Fall is one of the most incredible times to be in Japan and over our 30 days here we chased it from its earliest days in the north to its last days in the south. In the park right by Martin and Mio’s central Sapporo apartment, the maples were just starting to turn electric red.
Even living in a tiny (read: big by Japanese standards) apartment, Martin and Mio were the most gracious hosts as we camped in their living room for four days. They gave us tips on must-see spots on the island, navigating the cryptic bus system, which Sapporo beer to drink, and how to cook a traditional Japanese meal.
Though Japan has been a country for over a thousand years, Hokkaido was only added in the 1800s. Inhabited by a small population of native Ainu, it was a wild place outside the law, order, and style of Honshu. To fast track it to civilization, the Japanese government actually brought in American agricultural and city planners to design the town. With old administration buildings like “Red Bricks,” Sapporo is a unique blend of New England and Nihon.
A short train ride from Sapporo is cute town of Otaru. A harbor town famous for a curious mix of glassblowing, music boxes, and German-style beer was a lovely place to spend a day.
From the pristine presentation to the wacky delivery methods, eating is half the adventure of travel in Japan. For example, this conveyor-belt sushi restaurant in Otaru. Waruku is a place where you don’t order by menu but instead by what’s the most delicious-looking fish gliding by. Each colored plate represents a different price point and to tally the bill a waitress simply points a color-reading scanner gun at the empty stack and prints the bill…totally brilliant and totally Japanese.
To get a taste of Hokkaido’s raw beauty, we went into the center of the island for an overnight in Daisetsuzan National Park. Made of volcanic mountains, waterfalls, and hot springs, the hub of Sounkyo is a popular summer and winter retreat but we happened to arrive in fall when virtually everything was closed. We roamed the town looking for any open and remotely affordable accommodation and inadvertently got our first taste of traditional Japanese inns. When the innkeeper showed us to this room with a table and a few floor cushions we assumed it was a waiting room—I mean a bedroom needs a bed, right? We waited for him to return for about twenty minutes before we thought to start looking in the closet for any sign of a mattress. Indeed futons, sheets, and pillows were all there waiting to be converted into a tatami-mat king…live and learn.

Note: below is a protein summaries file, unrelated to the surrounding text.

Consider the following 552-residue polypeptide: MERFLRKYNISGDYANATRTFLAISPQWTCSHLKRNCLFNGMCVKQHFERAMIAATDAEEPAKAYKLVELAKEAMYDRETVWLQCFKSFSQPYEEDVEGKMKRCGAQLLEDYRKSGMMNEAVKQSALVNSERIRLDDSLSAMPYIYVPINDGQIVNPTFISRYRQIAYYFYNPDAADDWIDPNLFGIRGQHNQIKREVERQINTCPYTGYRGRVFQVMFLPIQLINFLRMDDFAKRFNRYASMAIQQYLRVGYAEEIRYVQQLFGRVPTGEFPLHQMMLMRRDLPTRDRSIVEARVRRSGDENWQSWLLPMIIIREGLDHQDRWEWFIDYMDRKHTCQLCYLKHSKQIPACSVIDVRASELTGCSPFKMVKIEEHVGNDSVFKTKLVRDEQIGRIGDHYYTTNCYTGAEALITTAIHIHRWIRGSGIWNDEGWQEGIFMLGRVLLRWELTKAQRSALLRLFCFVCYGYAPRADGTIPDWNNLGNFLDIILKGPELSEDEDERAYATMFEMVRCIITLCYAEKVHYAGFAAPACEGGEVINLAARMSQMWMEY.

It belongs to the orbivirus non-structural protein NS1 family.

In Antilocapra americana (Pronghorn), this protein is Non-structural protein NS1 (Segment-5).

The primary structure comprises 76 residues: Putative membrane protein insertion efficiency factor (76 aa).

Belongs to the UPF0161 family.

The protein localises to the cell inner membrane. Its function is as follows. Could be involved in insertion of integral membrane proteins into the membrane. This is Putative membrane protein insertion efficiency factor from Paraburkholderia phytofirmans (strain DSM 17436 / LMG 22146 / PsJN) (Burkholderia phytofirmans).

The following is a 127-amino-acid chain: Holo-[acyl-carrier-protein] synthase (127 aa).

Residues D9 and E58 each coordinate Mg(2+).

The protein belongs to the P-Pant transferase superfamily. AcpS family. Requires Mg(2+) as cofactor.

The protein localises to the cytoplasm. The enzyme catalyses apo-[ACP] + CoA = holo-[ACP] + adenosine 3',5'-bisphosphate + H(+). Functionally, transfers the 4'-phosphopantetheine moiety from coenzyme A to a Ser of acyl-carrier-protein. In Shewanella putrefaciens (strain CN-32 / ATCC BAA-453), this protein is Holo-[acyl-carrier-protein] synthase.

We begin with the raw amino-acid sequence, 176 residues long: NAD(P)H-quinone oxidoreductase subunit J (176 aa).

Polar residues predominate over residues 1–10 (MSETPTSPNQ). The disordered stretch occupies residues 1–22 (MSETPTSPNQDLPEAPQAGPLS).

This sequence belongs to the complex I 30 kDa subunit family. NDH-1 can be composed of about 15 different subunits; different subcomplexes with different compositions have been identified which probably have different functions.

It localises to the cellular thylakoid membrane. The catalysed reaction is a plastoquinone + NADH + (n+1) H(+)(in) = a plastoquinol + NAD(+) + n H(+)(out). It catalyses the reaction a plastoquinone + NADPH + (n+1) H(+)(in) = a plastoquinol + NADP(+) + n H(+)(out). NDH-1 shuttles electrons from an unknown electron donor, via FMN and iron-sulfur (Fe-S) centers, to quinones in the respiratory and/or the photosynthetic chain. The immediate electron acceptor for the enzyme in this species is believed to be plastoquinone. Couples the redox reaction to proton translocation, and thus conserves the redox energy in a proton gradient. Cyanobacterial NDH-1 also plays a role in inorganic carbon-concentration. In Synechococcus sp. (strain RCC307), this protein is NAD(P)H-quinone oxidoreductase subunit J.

Not knowing quiet what we were getting into (yet again), Mike and I decided to check out the onsen (hot spring bathouse) next to our hotel. I opened the door a bit nervous about what I would find and what I should do in a local Japanese bathhouse but thankfully it was a empty. Scrubbing down at the seated shower and strolling into the steamy pools was like a dress rehearsal (or undress rehearsal) for the inevitable Japanese ritual of skinny dipping with strangers….more on that later.
Sounkyo is supposed to be fantastic for bike rides but with all the rental shops closed for the season we hitchhiked to the trailhead of the massive Ginga and Ryusei twin waterfalls. The cascade on the left had such a unique flow it seemed to unravel like ribbons.
On the other end of Sounkyo off the road to Momijidani, we found a trail to these gorgeous falls. Ending a nature walk at a waterfall always brings a sense of an accomplishment but the forest of gold birch, mountain ash, stone pines, and moss growing everywhere in between was just as exquisite.
Our week in the north island was coming to a close but to stretch it out we decided to visit the southernmost city of Hakodate before taking the boat across to Honshu. This port town is famous for its early morning fish market so we arrived at 5am to not miss an ounce of the action. Crabs crawling, squid squiggling, seaweed drying in the daybreak…this was the real deal. We had fresh salmon roe and rice for breakfast and would still take it over Corn Flakes any day.
Taking in Hokkaido’s mashup of cultures, charming cities, and expanses of untouched nature—especially with the help of good friends–made it the perfect foray into a month-long journey through Nihon.